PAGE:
Tens of thousands protest Iraq war

Demonstration is largest of its kind in Washington since invasion

September 25, 2005|By Gwyneth K. Shaw | Gwyneth K. Shaw,Sun Reporter

WASHINGTON // Chanting "Bring our troops home now" and "George Bush has got to go," tens of thousands of protesters descended on the White House yesterday in the largest antiwar rally here since the start of the Iraq war.

A crowd, informally estimated by police at 100,000, marched through downtown Washington under a dark gray sky and occasional drizzle, toting signs, bullhorns and bongo drums to make their case against the Bush administration.

The demonstration, which included a concert on the Washington Monument grounds that was scheduled to run until midnight, was largely peaceful. By early evening, Washington police had reported three arrests.

Marchers and rally speakers called for the impeachment of President Bush and drew parallels between the conflict in Iraq and the government's response to Hurricane Katrina, portraying both as examples of administration failures.

"We're going to Congress, and we're going to ask them, `How many more of other people's children are you going to sacrifice?'" shouted Cindy Sheehan, the grieving mother who became the face of the antiwar movement last month.

"We're going to say, `Shame on you,'" said Sheehan, who camped out in front of President Bush's Texas ranch, demanding to meet with him.

Bush was not in Washington yesterday. He spent the day in Colorado and Texas, checking on the federal response to Hurricane Rita.

Authorities declined to give an official crowd estimate. But organizers had obtained permits for 100,000, and D.C. Police Chief Charles H. Ramsey said it appeared they had met their goal. Organizers said that upward of 200,000 people were on hand.

The last Washington demonstration of similar size, held two months before the start of the war in March 2003, attracted an estimated 100,000 protesters in the biggest anti-war demonstration in the city since the Vietnam War. The largest protest rally in recent years was an antiwar, anti-Bush march that drew about a half-million people in New York City on the eve of the 2004 Republican National Convention.

The same group that sponsored that rally, United for Peace and Justice, was the main organizer of yesterday's march, which began at the Ellipse and wound its way down Pennsylvania Avenue in front of the White House.

Several dozen counter-protesters stood behind large banners and crowd-control fencing near the end of the march route. Helmeted U.S. Park Police kept the two sides apart.

Nina Burke of Fredericksburg, Va., came with other military families to make her opposition to the antiwar protest clear. Two of her cousins are career officers -- one in the Army, the other in the Navy.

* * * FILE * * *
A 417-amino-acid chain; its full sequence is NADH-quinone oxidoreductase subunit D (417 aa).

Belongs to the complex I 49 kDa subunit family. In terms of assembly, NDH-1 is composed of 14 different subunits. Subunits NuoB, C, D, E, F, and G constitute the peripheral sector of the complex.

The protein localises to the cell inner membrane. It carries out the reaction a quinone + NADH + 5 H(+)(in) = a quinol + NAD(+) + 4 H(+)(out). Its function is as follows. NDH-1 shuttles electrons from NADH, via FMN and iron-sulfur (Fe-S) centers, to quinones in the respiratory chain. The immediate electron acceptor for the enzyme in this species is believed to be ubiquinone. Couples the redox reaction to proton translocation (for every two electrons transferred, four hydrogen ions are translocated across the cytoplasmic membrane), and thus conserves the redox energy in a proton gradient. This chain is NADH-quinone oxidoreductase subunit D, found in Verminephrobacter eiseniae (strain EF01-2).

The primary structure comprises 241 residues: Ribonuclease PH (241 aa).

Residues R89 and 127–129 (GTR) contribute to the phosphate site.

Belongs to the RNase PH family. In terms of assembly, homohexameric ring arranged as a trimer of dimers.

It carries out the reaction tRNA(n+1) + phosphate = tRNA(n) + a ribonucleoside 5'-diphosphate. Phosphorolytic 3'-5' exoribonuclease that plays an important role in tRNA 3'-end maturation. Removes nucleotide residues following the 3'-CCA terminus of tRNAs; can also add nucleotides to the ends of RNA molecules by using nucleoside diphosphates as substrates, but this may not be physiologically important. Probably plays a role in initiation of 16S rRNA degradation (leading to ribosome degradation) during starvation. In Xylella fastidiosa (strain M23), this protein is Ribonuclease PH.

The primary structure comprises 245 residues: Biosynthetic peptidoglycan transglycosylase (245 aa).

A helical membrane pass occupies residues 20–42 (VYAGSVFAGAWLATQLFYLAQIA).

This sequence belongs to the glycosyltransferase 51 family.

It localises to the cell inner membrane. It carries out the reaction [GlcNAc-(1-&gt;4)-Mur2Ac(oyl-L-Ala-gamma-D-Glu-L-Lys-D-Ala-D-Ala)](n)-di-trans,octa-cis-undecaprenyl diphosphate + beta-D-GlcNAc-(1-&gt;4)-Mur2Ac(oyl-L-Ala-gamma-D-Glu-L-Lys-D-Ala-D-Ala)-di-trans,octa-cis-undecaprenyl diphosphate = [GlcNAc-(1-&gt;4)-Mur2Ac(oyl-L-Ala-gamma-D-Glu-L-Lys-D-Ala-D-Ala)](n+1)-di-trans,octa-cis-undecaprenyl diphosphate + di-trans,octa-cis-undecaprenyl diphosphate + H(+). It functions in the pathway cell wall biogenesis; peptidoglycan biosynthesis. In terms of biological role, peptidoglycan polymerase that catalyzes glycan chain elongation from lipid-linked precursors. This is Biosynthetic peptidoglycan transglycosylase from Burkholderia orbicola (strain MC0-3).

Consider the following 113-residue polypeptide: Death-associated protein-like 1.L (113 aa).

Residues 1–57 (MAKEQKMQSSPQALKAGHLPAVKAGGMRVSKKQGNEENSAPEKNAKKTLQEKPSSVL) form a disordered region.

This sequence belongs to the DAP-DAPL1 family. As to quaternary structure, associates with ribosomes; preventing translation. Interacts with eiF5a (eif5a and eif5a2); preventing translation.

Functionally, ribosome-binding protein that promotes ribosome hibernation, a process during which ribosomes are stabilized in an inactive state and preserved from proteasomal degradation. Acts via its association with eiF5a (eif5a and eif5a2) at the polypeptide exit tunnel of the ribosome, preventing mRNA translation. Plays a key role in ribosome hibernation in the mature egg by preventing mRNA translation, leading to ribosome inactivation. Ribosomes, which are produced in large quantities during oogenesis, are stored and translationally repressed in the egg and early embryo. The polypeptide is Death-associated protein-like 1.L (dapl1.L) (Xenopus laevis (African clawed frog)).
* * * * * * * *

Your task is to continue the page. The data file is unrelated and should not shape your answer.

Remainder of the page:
"I don't want either one of them to turn on their TV and all they see is anti-war protesters," said Burke, 46. "I want them to see people who support them."

But there were veterans making their opposition to the war known, too.

Among them was first-time antiwar marcher Matt Brennan of Bloomington, Ind., who wore his military ribbons pinned to his shirt pocket and spoke of how his attitudes had changed since his service in the Vietnam War.

"I had nothing but disdain for the protesters back then, but I didn't know very much," said Brennan, 59. "I'm sure these soldiers today feel the same way, but they'll learn."

For hours after the rally's midday start, which was delayed by transportation problems on Amtrak and the city's subway system, protesters clogged the center of the city. Their T-shirts and signs, homemade and professionally printed, were emblazoned with slogans such as "Iraq is Arabic for Vietnam," "Make levees, not war" and "The National Guard is in the wrong Gulf."

The crowd was an intergenerational mix. Most appeared to be under 30, but a sizable grayed minority was old enough to have participated in the antiwar rallies of the 1960s.

Ruth Zalph of Carrboro, N.C., 75, said she found the enthusiasm of the crowd invigorating.

"The young people see a need in their lives to make changes," she said. "They see that the new millennium didn't bring the hopes and the dreams they thought it would."

Marching with a group of classmates from Bowdoin College in Maine, freshman Miranda Yaver sported a button with a Thomas Jefferson quote: "Dissent is the highest form of patriotism."

"I think these peace rallies are a good chance to voice your opinion," said Yaver, 18, of Berkeley, Calif., a veteran of Bay-area protests. "If you show your opposition in the form of nonviolent civil disobedience, then maybe the world will listen."

Sabiya Prince, a 46-year-old anthropologist from Columbia, Md., said it was important for there to be an enormous crowd.

"I feel like if everybody emptied out of their houses and came out into the streets, the Bush administration wouldn't be able to get away with all of this corrupt behavior," Prince said.

Getting U.S. troops out of Iraq seemed to be the main theme of the march, though antiwar groups are split over timing. International A.N.S.W.E.R. (Act Now to Stop War and End Racism), one of the main sponsors, advocates an immediate pullout. Others, including Moveon.org, favor a phased withdrawal starting late next year.

Washington resident Joan Meyer said public outrage over the government's handling of Hurricane Katrina relief could spur greater opposition to the war.

"It just seems like this is a really good time, because people's emotions are at an all-time high, and people who weren't all that upset with the way things are going are getting it," said Meyer, 30, who marched with her 7-year-old daughter and 5-year-old son.

Sun reporter Julie Hirschfeld Davis contributed to this report.


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